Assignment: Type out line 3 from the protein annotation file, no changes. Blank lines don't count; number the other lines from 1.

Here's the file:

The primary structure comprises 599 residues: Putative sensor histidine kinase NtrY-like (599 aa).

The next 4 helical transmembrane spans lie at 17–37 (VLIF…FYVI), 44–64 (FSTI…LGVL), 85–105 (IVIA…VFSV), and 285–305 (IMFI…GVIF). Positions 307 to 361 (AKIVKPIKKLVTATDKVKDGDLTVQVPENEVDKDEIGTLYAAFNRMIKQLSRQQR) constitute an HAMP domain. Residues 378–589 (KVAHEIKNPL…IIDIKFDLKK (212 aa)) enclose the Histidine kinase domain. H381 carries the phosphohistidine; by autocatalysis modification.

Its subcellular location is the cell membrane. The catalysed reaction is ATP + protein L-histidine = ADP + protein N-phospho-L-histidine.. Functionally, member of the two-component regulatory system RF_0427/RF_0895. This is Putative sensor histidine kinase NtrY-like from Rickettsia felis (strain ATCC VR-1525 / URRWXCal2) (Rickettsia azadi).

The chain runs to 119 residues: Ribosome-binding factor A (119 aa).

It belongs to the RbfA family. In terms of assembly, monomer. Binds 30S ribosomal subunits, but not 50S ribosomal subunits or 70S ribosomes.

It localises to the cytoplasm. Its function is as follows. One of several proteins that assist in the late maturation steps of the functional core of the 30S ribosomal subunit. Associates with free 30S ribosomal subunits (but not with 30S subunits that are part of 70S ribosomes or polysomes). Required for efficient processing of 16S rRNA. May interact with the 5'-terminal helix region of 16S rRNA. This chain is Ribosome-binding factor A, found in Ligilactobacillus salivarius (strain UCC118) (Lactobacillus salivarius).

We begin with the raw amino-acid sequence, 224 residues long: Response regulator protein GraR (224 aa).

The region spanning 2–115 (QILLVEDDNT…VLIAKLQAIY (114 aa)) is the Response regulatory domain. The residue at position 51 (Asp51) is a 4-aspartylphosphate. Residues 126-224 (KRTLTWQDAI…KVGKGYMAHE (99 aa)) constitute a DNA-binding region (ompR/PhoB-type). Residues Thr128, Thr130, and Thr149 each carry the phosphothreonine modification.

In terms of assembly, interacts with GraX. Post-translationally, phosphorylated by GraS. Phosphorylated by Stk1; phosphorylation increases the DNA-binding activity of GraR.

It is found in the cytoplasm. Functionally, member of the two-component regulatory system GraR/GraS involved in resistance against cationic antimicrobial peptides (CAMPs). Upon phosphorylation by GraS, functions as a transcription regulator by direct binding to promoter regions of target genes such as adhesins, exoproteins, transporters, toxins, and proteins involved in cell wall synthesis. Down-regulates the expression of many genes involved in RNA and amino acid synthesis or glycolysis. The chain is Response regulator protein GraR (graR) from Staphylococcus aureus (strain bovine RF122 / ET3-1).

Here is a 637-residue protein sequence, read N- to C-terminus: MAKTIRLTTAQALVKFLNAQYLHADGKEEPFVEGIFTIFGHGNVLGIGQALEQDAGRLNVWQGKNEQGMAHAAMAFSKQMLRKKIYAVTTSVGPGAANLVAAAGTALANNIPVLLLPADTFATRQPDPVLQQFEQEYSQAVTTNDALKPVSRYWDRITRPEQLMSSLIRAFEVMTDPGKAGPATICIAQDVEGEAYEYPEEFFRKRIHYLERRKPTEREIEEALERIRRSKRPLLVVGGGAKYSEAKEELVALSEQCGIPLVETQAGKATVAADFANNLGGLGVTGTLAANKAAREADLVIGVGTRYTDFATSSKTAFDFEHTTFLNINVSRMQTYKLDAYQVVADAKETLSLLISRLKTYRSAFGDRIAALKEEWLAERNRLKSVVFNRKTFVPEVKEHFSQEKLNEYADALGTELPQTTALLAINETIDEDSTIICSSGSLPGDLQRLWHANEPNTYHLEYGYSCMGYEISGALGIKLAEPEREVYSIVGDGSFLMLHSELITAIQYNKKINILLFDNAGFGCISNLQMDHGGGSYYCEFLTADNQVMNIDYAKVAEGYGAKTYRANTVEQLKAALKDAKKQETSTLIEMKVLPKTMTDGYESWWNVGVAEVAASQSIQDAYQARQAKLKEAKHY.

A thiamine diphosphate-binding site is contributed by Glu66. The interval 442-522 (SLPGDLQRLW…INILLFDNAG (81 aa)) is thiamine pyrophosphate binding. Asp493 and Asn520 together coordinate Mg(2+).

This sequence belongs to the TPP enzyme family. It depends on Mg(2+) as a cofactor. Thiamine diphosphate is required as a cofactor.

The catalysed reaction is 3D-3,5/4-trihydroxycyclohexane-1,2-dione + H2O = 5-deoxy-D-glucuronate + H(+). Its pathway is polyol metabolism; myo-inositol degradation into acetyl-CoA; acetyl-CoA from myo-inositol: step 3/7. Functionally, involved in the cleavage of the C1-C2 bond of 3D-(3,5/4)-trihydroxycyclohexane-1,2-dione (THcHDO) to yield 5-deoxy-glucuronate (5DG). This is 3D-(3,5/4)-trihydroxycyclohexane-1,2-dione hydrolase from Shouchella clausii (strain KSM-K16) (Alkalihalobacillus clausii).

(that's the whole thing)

Its subcellular location is the cell membrane. The catalysed reaction is ATP + protein L-histidine = ADP + protein N-phospho-L-histidine.. Functionally, member of the two-component regulatory system RF_0427/RF_0895. This is Putative sensor histidine kinase NtrY-like from Rickettsia felis (strain ATCC VR-1525 / URRWXCal2) (Rickettsia azadi).